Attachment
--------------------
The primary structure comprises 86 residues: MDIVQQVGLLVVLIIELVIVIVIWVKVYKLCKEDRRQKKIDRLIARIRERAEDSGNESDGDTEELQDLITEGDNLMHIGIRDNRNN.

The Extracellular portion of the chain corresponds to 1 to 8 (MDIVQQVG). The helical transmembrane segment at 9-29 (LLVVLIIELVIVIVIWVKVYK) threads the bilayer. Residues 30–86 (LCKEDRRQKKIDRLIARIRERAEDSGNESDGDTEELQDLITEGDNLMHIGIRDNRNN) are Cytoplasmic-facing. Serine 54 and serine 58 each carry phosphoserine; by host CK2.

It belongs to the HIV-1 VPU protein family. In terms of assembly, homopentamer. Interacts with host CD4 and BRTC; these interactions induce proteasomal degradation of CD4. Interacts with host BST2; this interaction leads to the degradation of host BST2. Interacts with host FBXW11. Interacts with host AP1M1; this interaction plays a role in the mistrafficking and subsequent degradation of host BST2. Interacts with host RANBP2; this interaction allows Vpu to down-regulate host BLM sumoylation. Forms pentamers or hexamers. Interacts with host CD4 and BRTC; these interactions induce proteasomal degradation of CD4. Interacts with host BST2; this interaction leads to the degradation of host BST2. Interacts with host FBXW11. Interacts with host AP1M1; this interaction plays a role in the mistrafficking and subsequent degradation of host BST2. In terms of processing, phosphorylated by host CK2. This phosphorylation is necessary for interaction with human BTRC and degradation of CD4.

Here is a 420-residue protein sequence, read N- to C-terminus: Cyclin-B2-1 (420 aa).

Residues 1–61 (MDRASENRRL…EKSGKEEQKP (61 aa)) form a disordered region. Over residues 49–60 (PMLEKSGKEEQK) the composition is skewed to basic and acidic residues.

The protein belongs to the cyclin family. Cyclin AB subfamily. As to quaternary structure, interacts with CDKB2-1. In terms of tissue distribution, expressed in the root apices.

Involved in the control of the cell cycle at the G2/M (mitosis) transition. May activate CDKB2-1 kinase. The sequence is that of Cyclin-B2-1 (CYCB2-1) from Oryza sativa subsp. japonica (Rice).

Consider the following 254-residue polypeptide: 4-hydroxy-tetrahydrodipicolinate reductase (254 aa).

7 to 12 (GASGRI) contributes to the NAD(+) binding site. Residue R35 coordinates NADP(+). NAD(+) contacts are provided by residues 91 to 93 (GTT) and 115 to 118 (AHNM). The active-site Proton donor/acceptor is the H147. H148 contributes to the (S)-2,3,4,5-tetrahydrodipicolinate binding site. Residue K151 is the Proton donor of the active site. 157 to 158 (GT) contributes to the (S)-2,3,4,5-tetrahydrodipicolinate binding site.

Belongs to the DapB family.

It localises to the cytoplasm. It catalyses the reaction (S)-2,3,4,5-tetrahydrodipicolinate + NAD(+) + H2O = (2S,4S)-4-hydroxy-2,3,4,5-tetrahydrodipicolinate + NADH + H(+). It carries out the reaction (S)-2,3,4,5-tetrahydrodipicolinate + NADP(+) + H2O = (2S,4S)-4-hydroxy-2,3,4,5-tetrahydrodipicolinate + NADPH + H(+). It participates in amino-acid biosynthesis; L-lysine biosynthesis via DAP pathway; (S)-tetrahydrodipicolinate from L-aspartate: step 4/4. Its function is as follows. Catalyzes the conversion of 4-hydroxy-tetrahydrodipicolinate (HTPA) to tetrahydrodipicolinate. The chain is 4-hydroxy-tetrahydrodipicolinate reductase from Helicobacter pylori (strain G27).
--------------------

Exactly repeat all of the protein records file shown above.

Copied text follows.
The primary structure comprises 86 residues: MDIVQQVGLLVVLIIELVIVIVIWVKVYKLCKEDRRQKKIDRLIARIRERAEDSGNESDGDTEELQDLITEGDNLMHIGIRDNRNN.

The Extracellular portion of the chain corresponds to 1 to 8 (MDIVQQVG). The helical transmembrane segment at 9-29 (LLVVLIIELVIVIVIWVKVYK) threads the bilayer. Residues 30–86 (LCKEDRRQKKIDRLIARIRERAEDSGNESDGDTEELQDLITEGDNLMHIGIRDNRNN) are Cytoplasmic-facing. Serine 54 and serine 58 each carry phosphoserine; by host CK2.

It belongs to the HIV-1 VPU protein family. In terms of assembly, homopentamer. Interacts with host CD4 and BRTC; these interactions induce proteasomal degradation of CD4. Interacts with host BST2; this interaction leads to the degradation of host BST2. Interacts with host FBXW11. Interacts with host AP1M1; this interaction plays a role in the mistrafficking and subsequent degradation of host BST2. Interacts with host RANBP2; this interaction allows Vpu to down-regulate host BLM sumoylation. Forms pentamers or hexamers. Interacts with host CD4 and BRTC; these interactions induce proteasomal degradation of CD4. Interacts with host BST2; this interaction leads to the degradation of host BST2. Interacts with host FBXW11. Interacts with host AP1M1; this interaction plays a role in the mistrafficking and subsequent degradation of host BST2. In terms of processing, phosphorylated by host CK2. This phosphorylation is necessary for interaction with human BTRC and degradation of CD4.

Here is a 420-residue protein sequence, read N- to C-terminus: Cyclin-B2-1 (420 aa).

Residues 1–61 (MDRASENRRL…EKSGKEEQKP (61 aa)) form a disordered region. Over residues 49–60 (PMLEKSGKEEQK) the composition is skewed to basic and acidic residues.

The protein belongs to the cyclin family. Cyclin AB subfamily. As to quaternary structure, interacts with CDKB2-1. In terms of tissue distribution, expressed in the root apices.

Involved in the control of the cell cycle at the G2/M (mitosis) transition. May activate CDKB2-1 kinase. The sequence is that of Cyclin-B2-1 (CYCB2-1) from Oryza sativa subsp. japonica (Rice).

Consider the following 254-residue polypeptide: 4-hydroxy-tetrahydrodipicolinate reductase (254 aa).

7 to 12 (GASGRI) contributes to the NAD(+) binding site. Residue R35 coordinates NADP(+). NAD(+) contacts are provided by residues 91 to 93 (GTT) and 115 to 118 (AHNM). The active-site Proton donor/acceptor is the H147. H148 contributes to the (S)-2,3,4,5-tetrahydrodipicolinate binding site. Residue K151 is the Proton donor of the active site. 157 to 158 (GT) contributes to the (S)-2,3,4,5-tetrahydrodipicolinate binding site.

Belongs to the DapB family.

It localises to the cytoplasm. It catalyses the reaction (S)-2,3,4,5-tetrahydrodipicolinate + NAD(+) + H2O = (2S,4S)-4-hydroxy-2,3,4,5-tetrahydrodipicolinate + NADH + H(+). It carries out the reaction (S)-2,3,4,5-tetrahydrodipicolinate + NADP(+) + H2O = (2S,4S)-4-hydroxy-2,3,4,5-tetrahydrodipicolinate + NADPH + H(+). It participates in amino-acid biosynthesis; L-lysine biosynthesis via DAP pathway; (S)-tetrahydrodipicolinate from L-aspartate: step 4/4. Its function is as follows. Catalyzes the conversion of 4-hydroxy-tetrahydrodipicolinate (HTPA) to tetrahydrodipicolinate. The chain is 4-hydroxy-tetrahydrodipicolinate reductase from Helicobacter pylori (strain G27).